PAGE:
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than it did a couple of weeks
ago, last week,
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when we learned it.
Dynamic programming is
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something that grows on you.
Every year I think I understand
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it better than the previous
year.
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But, in particular,
when you learned dynamic
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programming in this class,
there is this nice key property
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that you should check.
Yeah?
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Optimal substructure:
good.
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This is the phrase you should
keep in mind.
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It's not really enough for
dynamic programming to be useful
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in an efficient way,
but it at least tells you that
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you should be able to try to
apply it.
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That's a pretty weak statement,
but it's something that you
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should check.
It's definitely pretty much a
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necessary condition for dynamic
programming to make sense.
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And so, optimal some structure
here means that if I take some
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shortest path,
and I look at a subpath of that
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shortest path,
I claimed that it too is a
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shortest path,
OK, with its respective
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endpoints; obviously not between
the same endpoints.
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But if I have some shortest
path between two endpoints,
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I take any subpath and that's
also the shortest path.
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This is one version of optimal
substructure.
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This one turns out to be true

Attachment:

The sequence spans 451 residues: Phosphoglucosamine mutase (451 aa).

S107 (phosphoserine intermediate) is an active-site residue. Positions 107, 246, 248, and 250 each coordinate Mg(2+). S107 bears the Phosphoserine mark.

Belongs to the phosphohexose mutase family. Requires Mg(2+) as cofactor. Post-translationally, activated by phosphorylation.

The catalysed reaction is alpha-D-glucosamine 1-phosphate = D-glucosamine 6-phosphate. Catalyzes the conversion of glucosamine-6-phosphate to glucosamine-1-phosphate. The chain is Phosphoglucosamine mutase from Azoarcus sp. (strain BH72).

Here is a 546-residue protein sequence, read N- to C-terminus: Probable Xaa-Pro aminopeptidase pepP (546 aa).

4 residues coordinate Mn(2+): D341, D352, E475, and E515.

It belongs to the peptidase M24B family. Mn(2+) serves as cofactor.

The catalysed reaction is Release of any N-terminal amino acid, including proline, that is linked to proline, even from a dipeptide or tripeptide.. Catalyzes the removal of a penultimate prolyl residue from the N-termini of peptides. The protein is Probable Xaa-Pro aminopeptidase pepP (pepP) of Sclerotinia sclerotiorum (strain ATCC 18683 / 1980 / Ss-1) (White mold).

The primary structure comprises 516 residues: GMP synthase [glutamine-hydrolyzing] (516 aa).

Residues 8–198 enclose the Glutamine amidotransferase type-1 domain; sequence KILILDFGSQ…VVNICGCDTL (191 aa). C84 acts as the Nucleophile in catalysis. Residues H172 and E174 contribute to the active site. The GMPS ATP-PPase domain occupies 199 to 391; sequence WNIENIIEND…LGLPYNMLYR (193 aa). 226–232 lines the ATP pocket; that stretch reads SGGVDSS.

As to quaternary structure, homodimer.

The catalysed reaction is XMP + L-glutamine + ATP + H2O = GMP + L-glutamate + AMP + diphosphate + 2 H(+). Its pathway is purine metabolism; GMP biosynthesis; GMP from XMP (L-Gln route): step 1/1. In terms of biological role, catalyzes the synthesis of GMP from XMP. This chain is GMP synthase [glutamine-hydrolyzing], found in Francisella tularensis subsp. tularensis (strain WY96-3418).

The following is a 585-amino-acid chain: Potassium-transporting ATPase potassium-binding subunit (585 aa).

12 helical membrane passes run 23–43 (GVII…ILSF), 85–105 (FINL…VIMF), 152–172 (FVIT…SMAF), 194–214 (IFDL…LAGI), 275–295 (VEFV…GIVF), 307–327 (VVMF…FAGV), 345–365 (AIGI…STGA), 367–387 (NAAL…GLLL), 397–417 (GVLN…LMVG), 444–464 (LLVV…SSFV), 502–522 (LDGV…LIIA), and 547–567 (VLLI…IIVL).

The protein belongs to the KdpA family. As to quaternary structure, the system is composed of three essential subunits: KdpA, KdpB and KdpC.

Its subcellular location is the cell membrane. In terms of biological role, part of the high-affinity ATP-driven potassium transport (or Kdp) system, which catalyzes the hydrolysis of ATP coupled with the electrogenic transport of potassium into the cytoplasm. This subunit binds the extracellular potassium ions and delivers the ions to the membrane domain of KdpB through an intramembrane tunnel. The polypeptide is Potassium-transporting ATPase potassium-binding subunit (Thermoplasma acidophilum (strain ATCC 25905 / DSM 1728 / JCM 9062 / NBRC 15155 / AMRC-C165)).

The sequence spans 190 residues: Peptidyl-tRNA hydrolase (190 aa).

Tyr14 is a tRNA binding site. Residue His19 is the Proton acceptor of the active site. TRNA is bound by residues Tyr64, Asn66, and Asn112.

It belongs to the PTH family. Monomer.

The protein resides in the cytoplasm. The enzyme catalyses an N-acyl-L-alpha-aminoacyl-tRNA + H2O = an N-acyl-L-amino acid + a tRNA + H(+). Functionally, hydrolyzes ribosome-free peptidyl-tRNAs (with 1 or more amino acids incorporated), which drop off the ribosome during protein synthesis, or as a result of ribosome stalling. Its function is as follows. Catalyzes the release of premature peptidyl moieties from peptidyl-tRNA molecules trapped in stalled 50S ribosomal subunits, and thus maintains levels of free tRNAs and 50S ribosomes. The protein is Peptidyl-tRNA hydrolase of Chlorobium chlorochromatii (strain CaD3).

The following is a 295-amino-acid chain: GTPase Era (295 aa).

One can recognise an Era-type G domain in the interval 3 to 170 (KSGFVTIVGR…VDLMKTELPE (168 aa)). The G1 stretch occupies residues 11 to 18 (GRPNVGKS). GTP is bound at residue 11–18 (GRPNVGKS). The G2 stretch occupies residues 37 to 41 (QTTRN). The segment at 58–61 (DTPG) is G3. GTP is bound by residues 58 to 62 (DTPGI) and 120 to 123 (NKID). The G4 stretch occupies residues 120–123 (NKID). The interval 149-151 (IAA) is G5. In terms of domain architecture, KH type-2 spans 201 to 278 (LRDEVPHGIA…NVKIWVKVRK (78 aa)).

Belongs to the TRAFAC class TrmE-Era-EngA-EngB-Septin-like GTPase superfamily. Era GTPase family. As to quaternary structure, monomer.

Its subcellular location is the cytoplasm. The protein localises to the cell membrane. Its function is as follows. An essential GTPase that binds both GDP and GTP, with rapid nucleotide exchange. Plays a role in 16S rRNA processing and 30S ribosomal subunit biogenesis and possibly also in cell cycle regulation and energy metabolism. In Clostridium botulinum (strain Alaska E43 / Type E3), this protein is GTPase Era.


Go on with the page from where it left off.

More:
for this setup.
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And, how should I prove an
optimal substructure property?
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Cut and paste.
Yep, that works here too.
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I mean, this isn't always true.
But it's a good technique here.
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So, we're going to think about,
and I'll do essentially a proof
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by picture here.
So, suppose you have some
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subpath of some shortest path.
So, let's say the subpath is x
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to y.
And, the path goes from u to v.
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So, we assume that (u,v) is a
shortest path.
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We want to prove that (x,y) is
a shortest path.
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Well, suppose (x,y) isn't a
shortest path.
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Then there is some shorter path
that goes from x to y.
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But, if you have some shorter
path from x to y than this one.
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Then I should just erase this
part of the shortest path from u
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to v, and replace it with this
shorter one.
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So, this is some hypothetical
shorter path.
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So, suppose this existed.
If that existed,
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then I should just cut the old
path from x to y,
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and paste in this new one from
x to y.
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It's strictly shorter.
Therefore, I get a strictly
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shorter path from u to v.
But I assumed u to v was a
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shortest path:
contradiction.
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OK, so there is no shorter
path.
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And that proves the lemma that
we have this:
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subpaths of shortest paths are
shortest paths.
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OK, this should now be a pretty
familiar proof technique.
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But, there is yet another
instance of cut and paste.